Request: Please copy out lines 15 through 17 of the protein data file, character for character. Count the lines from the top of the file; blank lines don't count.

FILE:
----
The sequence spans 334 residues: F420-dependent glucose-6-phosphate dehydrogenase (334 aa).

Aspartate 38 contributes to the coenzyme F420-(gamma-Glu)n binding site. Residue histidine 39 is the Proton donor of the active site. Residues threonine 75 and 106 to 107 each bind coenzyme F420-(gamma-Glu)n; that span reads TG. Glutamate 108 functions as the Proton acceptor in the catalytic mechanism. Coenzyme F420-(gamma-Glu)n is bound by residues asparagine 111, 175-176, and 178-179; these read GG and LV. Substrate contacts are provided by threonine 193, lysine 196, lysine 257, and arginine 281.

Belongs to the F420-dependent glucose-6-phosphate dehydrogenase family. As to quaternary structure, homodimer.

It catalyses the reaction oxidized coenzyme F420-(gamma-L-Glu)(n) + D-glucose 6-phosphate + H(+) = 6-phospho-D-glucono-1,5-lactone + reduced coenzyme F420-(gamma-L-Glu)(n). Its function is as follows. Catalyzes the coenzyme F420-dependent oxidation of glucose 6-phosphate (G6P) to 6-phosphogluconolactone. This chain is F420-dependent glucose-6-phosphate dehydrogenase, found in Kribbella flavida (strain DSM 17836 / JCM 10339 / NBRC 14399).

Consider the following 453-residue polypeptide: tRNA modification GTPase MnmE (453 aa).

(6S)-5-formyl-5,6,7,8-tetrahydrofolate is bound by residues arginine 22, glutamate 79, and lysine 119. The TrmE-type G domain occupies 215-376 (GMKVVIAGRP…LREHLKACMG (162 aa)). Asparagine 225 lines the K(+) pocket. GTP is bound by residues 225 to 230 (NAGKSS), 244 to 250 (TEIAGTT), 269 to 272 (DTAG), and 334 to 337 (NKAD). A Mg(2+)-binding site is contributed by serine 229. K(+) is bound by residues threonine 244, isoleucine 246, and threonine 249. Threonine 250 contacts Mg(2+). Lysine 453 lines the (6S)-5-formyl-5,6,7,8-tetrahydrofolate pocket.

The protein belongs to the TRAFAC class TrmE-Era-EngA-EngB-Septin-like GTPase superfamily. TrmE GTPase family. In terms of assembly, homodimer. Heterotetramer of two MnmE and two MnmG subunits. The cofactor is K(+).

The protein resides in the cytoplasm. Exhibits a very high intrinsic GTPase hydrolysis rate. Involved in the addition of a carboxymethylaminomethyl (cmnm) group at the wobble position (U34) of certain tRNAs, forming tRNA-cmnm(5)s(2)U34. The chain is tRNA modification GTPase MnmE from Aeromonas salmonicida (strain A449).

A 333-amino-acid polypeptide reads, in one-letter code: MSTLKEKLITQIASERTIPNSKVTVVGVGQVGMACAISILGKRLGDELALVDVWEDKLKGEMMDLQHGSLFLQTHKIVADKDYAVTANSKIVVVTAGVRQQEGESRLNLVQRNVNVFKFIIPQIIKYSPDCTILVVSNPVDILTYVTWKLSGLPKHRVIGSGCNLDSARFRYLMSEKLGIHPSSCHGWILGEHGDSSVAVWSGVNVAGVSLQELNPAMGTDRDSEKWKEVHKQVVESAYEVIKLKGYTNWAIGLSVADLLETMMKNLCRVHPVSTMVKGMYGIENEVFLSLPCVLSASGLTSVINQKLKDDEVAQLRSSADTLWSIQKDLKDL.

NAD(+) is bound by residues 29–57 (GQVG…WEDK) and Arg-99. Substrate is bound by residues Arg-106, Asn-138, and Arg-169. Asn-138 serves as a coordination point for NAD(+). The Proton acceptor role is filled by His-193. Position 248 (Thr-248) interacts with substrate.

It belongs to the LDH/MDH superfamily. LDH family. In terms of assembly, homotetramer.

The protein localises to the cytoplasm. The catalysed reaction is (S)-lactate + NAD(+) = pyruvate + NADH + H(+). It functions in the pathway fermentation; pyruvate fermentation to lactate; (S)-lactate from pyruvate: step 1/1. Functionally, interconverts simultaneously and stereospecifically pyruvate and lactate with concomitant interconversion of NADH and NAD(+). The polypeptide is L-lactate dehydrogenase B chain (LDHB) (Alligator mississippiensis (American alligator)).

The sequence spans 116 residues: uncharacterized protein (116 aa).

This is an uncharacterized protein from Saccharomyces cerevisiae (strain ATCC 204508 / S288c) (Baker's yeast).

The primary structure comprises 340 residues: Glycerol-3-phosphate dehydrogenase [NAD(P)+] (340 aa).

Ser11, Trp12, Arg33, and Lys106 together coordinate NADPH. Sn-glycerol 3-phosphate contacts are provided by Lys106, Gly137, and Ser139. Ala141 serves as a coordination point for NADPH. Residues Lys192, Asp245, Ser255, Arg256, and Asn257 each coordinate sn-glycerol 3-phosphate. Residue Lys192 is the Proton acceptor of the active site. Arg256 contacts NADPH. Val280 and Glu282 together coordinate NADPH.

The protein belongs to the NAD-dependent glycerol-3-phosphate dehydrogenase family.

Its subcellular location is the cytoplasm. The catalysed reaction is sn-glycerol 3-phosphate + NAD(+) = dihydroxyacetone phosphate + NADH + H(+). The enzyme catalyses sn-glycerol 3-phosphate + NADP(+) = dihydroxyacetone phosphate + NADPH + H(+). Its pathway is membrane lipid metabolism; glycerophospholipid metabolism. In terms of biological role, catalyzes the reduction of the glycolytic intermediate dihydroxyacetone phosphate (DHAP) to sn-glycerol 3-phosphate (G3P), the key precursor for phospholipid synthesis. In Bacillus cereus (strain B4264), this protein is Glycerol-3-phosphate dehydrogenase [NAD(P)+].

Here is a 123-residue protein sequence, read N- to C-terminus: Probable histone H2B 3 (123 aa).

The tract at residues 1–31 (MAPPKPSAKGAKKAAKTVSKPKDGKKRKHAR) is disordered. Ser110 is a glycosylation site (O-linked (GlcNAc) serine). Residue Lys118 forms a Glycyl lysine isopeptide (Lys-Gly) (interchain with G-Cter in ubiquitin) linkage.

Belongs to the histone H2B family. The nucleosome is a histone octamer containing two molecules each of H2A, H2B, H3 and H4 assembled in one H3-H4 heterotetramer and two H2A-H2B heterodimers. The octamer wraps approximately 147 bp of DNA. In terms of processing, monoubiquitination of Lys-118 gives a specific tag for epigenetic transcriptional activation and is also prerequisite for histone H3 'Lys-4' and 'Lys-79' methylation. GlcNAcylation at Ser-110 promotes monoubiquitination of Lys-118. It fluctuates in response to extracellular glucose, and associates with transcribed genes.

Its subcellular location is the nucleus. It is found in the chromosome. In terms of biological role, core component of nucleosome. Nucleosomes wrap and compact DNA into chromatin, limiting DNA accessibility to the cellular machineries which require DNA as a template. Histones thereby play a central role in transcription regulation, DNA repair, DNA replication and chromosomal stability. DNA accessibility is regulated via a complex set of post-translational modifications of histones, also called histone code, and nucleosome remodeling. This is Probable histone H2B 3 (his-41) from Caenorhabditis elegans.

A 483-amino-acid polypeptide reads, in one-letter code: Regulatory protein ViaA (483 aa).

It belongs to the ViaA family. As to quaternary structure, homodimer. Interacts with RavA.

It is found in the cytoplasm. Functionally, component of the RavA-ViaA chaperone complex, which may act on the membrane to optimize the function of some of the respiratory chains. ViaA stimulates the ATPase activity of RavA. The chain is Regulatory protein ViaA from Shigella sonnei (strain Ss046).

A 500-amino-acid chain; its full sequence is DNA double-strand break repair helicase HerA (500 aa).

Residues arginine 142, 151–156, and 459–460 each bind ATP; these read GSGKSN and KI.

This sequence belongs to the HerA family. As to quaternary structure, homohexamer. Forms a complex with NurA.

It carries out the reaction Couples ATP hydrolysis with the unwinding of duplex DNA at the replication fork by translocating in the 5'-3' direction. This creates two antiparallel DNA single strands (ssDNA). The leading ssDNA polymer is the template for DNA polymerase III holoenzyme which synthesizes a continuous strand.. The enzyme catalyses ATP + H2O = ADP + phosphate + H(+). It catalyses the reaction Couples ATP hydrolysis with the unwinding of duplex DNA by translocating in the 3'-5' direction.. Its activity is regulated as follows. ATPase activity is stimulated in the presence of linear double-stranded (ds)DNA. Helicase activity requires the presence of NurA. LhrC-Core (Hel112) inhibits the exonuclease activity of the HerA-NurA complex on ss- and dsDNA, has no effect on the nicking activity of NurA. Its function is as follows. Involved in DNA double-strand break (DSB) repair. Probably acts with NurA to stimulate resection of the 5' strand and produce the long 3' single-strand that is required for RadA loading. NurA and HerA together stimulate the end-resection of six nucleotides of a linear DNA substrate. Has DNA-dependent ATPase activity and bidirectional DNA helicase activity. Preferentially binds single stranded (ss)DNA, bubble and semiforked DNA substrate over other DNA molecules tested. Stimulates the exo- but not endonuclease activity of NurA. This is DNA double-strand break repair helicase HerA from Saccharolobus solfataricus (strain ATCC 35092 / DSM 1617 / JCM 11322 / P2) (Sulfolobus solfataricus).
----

The primary structure comprises 340 residues: Glycerol-3-phosphate dehydrogenase [NAD(P)+] (340 aa).

Ser11, Trp12, Arg33, and Lys106 together coordinate NADPH. Sn-glycerol 3-phosphate contacts are provided by Lys106, Gly137, and Ser139. Ala141 serves as a coordination point for NADPH. Residues Lys192, Asp245, Ser255, Arg256, and Asn257 each coordinate sn-glycerol 3-phosphate. Residue Lys192 is the Proton acceptor of the active site. Arg256 contacts NADPH. Val280 and Glu282 together coordinate NADPH.

The protein belongs to the NAD-dependent glycerol-3-phosphate dehydrogenase family.